The first heartstopper was that the plane I had planned to take to Frankfurt next day was chockablock full, which meant that instead of consummating the deal by early afternoon, I could not even get to see the Stratos until evening. Ever helpful Georg again phoned Walz and Co in Karlsruhe and promised my arrival at their Frankfurt showrooms by 6.30pm or thereabouts. He then set course for Munich airport to take an afternoon flight to Frankfurt while I took the train to Gatwick for a little-heard-of British Airways BAC 1-11 flight to the same destination (a very low-key, hassle-free and uncrowded service, by the way). It arrived at Frankfurt right on time, Avis had a painfully slow Fiesta waiting at the airport doors and so we committed ourselves to that city’s peak-period mechanised bunfight. Wall to wall cars and little real knowledge of the city plan are mere trivia to the determined Stratos buyer, however; and Herr Walz’s sales manager was patiently waiting our arrival. There too was the Stratos, in the front of the showroom it shared incongruously with a pair of heavy-metal Monteverdis which towered intimidatingly over it. One could only feel sympathy for the Lancia. 

Fraser flies to Germany to meet up with Georg Kacher to drive the Stratos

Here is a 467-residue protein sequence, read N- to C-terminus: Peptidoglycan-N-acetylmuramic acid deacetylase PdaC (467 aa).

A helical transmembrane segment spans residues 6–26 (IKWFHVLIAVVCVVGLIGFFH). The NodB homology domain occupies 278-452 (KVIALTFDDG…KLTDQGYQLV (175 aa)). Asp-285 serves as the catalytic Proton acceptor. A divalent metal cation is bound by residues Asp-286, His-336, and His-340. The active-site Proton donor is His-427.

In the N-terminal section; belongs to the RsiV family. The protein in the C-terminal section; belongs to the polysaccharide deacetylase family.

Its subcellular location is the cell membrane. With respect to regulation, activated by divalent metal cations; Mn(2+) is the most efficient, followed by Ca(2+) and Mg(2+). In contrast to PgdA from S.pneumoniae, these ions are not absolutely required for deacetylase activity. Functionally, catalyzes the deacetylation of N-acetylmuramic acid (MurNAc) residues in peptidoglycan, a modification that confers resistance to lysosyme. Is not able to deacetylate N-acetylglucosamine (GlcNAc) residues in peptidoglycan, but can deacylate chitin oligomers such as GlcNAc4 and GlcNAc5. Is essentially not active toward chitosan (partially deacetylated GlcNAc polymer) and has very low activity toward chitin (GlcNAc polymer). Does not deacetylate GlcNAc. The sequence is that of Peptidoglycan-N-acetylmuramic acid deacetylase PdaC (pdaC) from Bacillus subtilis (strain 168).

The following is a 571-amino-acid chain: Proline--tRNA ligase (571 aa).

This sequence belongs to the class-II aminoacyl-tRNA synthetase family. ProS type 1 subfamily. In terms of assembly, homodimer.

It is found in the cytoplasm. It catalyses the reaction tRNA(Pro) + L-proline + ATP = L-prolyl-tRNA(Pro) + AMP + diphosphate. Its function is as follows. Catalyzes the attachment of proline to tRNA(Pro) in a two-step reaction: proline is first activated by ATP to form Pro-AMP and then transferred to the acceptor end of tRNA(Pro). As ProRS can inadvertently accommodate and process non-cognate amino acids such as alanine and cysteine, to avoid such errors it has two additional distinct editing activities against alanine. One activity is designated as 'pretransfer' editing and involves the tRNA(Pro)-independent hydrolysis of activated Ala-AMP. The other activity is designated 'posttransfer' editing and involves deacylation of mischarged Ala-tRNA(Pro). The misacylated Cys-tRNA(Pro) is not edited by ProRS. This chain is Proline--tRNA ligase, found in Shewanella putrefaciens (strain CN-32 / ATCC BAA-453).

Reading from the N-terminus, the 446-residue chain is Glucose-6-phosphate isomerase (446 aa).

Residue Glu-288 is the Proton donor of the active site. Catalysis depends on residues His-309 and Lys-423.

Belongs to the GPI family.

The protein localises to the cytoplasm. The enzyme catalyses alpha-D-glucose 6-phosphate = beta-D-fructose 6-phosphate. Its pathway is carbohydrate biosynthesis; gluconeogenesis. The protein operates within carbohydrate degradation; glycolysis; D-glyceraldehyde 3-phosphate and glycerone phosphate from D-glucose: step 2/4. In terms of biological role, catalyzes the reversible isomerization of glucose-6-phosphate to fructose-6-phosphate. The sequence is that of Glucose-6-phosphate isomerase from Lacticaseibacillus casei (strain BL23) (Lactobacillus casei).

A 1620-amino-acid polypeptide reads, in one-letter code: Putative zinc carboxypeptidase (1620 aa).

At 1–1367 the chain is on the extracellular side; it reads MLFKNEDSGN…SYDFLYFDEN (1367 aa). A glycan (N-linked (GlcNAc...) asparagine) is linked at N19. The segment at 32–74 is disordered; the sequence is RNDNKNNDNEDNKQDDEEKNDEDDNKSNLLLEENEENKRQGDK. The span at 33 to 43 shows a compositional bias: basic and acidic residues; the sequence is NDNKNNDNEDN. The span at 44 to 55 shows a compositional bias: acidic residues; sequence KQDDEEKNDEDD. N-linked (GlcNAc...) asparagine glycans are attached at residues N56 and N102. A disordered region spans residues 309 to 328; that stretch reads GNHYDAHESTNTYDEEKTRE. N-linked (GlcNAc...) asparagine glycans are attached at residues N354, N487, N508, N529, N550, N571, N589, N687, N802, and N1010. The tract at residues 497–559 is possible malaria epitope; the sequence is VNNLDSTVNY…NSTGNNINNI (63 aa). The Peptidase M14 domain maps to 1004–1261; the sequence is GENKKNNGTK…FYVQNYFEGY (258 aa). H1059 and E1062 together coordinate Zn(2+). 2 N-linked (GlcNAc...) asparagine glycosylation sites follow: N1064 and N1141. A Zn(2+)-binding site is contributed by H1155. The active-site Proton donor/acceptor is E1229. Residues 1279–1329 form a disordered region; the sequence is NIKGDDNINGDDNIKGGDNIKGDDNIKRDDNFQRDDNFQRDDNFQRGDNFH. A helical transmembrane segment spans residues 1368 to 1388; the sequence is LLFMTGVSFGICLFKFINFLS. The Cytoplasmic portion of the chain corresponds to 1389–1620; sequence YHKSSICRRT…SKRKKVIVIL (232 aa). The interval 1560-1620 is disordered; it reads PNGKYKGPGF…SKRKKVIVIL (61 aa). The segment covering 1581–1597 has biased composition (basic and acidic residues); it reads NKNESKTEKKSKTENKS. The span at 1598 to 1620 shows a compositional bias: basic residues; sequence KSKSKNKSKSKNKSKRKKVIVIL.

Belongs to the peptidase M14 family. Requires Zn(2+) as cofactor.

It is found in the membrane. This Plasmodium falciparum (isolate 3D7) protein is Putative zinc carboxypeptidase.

As it transpired, the Stratos was not without faults. For example, one of the external rear view mirrors was missing, a headlamp eyelid was sagging a little too far into the nose, the cheapo carpet had grown scruffy beneath the feet of the people who had climbed in and out but thought better of handing over a fistful of DMs. The odometer indicated 3000kilometres and the general condition of the car seemed to suggest that this was indeed right. Furthermore, it had never been registered or taxed for the road. The Walz man told us that the Stratos had been brought in by a German Lancia Dealer, during the excitement to get the vehicle FIA homologated, and had proceeded to demonstrate it to friends and prospects but had never quite got around to selling it. Finally, the Lancia dealer sold it ‘in the trade’ as they say in the trade, to Herr Walz’s thriving little organisation but, to his embarrassment, it had failed to create much interest and had been sitting around for more than six months. Seeing that Darnich had just won the Monte Carlo in a Stratos, Herr Walz decided to advertise his Stratos in the hope that the promotional spin-off would attract buyers. At that point, hawkeyed Georg was thumbing through Auto Zeitung and …